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Cell Growth & Differentiation, Vol 2, Issue 3 129-135, Copyright © 1991 by American Association of Cancer Research


ARTICLES

Induction of differentiation of avian erythroblastosis virus-transformed erythroblasts by the protein kinase inhibitor H7: analysis of the transcription factor EF1

RH Nicolas, G Partington, GN Major, B Smith, AF Carne, N Huskisson and G Goodwin
Chester Beatty Laboratories, Institute of Cancer Research, London.

The protein kinase inhibitor H7 [1-5(isoquinolinesulfonyl-2-methylpiperazine)] together with a temperature shift to 42 degrees C was found to reproducibly and efficiently induce differentiation of avian erythroblasts transformed with the avian erythroblastosis virus containing v-erbA and a temperature-sensitive v-erbB oncogene. Although a temperature shift to 42 degrees C without H7 results in some elevation of globin transcripts, much higher levels of transcripts accrue when cells are incubated at 42 degrees C with H7; under such conditions, 50-70% of the cells become benzidine positive. In order to investigate the mechanism by which the differentiation occurs, we have characterized and analyzed the levels of the erythroid transcription factor EF1, originally described as a factor binding to the beta H-globin promoter. Protein sequencing of EF1 shows that it is identical to the factor Eryf1. Using a peptide antibody and DNA-binding assays, we demonstrate that EF1 is present at high levels in the nucleus of undifferentiated HD3 cells, and, although there may be a small change when the cells are shifted to 42 degrees C, incubation of the cells with H7 at 42 degrees C does not result in a further elevation commensurate with the high levels of globin transcripts. It is concluded that v-erbA and v-erbB do not repress differentiation by limiting the levels of EF1.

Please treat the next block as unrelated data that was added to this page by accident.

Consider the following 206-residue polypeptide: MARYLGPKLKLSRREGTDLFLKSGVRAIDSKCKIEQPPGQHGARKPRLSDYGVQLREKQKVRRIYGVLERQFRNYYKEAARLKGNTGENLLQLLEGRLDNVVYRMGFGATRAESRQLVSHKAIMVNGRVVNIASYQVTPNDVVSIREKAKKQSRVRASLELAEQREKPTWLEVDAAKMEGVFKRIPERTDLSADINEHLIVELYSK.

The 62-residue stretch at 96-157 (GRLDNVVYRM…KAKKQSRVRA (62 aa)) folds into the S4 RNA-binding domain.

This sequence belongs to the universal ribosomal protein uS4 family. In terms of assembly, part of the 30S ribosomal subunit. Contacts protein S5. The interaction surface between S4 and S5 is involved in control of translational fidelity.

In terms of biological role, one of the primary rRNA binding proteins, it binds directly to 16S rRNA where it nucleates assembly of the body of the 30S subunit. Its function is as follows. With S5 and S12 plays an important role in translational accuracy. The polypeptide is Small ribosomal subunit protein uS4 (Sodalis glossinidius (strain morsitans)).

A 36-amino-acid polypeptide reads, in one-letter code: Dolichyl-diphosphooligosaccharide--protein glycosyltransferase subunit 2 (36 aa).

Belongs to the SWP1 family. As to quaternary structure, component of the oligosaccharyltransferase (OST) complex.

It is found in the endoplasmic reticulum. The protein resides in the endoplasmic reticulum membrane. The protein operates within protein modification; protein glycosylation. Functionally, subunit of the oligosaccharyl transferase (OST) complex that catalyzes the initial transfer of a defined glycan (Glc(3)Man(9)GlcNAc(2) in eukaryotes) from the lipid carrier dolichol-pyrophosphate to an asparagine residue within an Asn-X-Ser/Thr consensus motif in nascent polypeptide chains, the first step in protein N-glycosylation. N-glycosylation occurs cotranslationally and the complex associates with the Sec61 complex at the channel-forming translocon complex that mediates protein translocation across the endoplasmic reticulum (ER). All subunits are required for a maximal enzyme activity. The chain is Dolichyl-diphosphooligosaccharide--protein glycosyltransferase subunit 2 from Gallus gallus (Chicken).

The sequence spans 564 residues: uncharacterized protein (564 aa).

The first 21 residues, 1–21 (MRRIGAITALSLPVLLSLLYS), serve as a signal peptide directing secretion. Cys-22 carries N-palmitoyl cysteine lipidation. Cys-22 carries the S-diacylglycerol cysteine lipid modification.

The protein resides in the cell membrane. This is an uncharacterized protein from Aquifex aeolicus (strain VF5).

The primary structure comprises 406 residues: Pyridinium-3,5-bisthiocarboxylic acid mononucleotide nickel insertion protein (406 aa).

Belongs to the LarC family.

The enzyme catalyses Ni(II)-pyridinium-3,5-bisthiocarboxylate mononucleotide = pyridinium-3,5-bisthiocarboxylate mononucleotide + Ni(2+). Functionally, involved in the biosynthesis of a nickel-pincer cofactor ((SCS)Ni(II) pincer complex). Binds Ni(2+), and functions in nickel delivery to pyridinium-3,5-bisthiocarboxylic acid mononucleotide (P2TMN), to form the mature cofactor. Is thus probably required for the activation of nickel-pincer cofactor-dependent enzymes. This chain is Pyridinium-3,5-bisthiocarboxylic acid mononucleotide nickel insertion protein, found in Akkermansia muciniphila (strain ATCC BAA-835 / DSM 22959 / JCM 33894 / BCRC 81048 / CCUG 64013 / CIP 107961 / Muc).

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HOME HELP FEEDBACK SUBSCRIPTIONS ARCHIVE SEARCH TABLE OF CONTENTS
Cancer Research Clinical Cancer Research
Cancer Epidemiology Biomarkers & Prevention Molecular Cancer Therapeutics
Molecular Cancer Research Cell Growth & Differentiation
Copyright © 1991 by the American Association of Cancer Research.